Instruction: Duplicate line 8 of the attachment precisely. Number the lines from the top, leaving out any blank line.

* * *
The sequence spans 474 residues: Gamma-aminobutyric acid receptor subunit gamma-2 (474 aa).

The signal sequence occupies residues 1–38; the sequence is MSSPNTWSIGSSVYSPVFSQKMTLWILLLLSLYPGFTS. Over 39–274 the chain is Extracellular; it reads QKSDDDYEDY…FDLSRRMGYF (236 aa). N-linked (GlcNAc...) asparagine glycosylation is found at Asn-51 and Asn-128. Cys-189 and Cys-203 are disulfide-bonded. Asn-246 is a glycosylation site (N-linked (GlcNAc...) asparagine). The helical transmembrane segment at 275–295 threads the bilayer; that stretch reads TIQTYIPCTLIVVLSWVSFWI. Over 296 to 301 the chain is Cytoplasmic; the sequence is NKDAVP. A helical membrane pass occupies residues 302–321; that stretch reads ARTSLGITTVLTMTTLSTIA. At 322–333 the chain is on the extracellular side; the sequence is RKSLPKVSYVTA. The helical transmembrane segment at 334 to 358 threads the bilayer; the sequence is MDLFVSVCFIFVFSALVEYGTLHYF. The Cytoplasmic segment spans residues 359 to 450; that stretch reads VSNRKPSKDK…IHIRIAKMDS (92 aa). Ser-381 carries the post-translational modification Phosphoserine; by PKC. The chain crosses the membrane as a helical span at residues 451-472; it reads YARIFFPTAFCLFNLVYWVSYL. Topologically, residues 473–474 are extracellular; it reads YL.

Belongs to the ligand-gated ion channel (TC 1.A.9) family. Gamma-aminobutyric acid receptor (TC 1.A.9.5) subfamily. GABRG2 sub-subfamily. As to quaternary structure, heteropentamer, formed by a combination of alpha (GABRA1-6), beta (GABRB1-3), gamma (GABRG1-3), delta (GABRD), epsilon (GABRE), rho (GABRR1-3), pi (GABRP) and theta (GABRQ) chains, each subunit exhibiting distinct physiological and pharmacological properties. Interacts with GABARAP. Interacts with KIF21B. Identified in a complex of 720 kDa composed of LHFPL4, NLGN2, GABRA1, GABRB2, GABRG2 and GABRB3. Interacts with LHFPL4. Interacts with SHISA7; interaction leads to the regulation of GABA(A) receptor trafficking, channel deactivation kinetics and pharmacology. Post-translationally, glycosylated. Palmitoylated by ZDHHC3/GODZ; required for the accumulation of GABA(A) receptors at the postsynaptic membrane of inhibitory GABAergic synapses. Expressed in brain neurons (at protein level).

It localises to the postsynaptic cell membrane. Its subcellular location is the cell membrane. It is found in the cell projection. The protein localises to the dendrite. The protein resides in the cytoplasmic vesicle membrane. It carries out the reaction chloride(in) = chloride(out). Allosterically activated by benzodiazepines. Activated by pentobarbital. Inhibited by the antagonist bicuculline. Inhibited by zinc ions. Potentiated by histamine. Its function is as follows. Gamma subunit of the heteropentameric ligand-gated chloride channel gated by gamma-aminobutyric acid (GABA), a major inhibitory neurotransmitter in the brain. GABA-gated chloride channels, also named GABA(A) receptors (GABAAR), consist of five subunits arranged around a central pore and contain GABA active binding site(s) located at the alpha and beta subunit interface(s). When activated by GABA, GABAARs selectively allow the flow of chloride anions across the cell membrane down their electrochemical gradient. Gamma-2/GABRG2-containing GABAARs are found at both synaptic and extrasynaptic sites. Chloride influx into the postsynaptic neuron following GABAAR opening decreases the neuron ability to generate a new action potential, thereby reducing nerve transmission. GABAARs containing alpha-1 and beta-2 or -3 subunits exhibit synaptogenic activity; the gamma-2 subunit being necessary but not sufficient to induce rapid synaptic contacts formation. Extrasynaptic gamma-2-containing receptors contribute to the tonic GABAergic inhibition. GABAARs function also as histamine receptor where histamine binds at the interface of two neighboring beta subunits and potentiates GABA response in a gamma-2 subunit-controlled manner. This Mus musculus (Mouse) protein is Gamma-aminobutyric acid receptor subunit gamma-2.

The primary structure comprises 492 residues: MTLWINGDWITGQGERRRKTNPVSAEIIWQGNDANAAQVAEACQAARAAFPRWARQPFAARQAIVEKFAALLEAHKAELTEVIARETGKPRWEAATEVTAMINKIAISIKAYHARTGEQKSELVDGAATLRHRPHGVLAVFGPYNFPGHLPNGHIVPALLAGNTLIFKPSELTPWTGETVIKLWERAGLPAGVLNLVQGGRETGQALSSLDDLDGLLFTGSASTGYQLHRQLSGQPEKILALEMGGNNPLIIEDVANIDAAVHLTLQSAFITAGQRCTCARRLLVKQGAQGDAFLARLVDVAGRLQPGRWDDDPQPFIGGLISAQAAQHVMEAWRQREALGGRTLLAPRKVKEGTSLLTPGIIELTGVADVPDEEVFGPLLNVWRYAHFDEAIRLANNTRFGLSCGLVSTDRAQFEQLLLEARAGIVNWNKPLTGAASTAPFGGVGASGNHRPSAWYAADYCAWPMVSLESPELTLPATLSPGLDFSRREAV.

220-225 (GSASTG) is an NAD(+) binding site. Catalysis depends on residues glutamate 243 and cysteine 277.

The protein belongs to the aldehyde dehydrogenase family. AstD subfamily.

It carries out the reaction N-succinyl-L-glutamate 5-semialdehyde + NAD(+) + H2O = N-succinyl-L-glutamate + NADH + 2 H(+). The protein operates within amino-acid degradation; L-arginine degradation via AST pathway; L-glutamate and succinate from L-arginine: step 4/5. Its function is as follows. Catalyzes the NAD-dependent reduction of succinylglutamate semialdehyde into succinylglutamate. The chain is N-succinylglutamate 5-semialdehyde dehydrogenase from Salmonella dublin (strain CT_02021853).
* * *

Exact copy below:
It carries out the reaction N-succinyl-L-glutamate 5-semialdehyde + NAD(+) + H2O = N-succinyl-L-glutamate + NADH + 2 H(+). The protein operates within amino-acid degradation; L-arginine degradation via AST pathway; L-glutamate and succinate from L-arginine: step 4/5. Its function is as follows. Catalyzes the NAD-dependent reduction of succinylglutamate semialdehyde into succinylglutamate. The chain is N-succinylglutamate 5-semialdehyde dehydrogenase from Salmonella dublin (strain CT_02021853).